Ultrasound-guided injection of the iliopsoas muscle with botulinum toxin in camptocormia
Background: Camptocormia is characterized by an abnormal posture of the trunk with pronounced flexion of the thoraco-lumbar spine, which increases during walking and abates in the recumbent position, consistent with a primary action dystonia of the spine. Therapeutic efforts to alleviate this debilitating, mostly Parkinson's disease (PD)-associated symptom, have been mostly futile. Injection of botulinum toxin A (BtA) into the rectus abdominis muscle has been beneficial only in a small subgroup of patients with palpable dystonic contractions of the abdominal wall.
Methods: As a novel therapeutic approach, we treated four patients with PD-associated camptocormia with ultrasound-guided injection of BtA (Dysport®) into deep portions of the iliopsoas muscle. Two patients with pure forward flexion of the trunk received bilateral injections, and two patients who presented with marked trunk deviation to one side (“Pisa syndrome“) received unilateral (i.e. ipsilateral) injections. Starting from 500 U of BtA per side, the dose was increased by 500 U in 3- to 4-month intervals up to 1,500 U per side, or until side effects occurred. Outcome was evaluated at 2, 4 and 12–16 weeks after each treatment by a detailed interview, physical examination, and by measuring the height for quantitative assessment of posture.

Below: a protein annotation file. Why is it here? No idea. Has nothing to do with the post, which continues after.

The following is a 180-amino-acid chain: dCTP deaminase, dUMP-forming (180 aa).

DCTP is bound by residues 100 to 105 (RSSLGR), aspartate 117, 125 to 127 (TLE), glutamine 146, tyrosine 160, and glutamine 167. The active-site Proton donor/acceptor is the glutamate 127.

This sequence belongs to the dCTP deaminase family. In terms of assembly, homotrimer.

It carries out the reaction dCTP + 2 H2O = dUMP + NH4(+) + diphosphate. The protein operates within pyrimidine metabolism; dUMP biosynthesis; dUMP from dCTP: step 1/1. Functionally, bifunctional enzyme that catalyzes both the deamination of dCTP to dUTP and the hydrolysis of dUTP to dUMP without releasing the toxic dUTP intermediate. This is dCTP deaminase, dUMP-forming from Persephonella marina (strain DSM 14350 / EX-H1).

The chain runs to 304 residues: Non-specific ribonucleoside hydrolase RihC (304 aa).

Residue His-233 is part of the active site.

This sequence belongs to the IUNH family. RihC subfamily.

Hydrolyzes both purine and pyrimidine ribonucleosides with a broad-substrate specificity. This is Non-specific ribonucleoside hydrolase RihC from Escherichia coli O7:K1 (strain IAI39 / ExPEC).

Results: Treatment was generally well tolerated, with a transient inguinal itching and painful sensation in one patient as the only local complication at the injection site. At the initial dose, two patients reported a transient and moderate improvement of posture within a few days after injection. At the highest dose, two out of four patients complained of weakness of hip flexion (e.g. when climbing stairs or tying shoes), and one experienced significant worsening of her general condition including her posture, albeit closely associated with the passing away of a close relative. Clinical examination detected only mild to moderate hip flexor paresis. Objective assessment of posture failed to show a significant benefit at follow-up visits.
Conclusion: Injection of BtA to the iliopsoas muscle is not in itself a promising approach for the treatment of camptocormia. An appropriate target structure for BtA treatment of this severe postural disorder remains to be identified.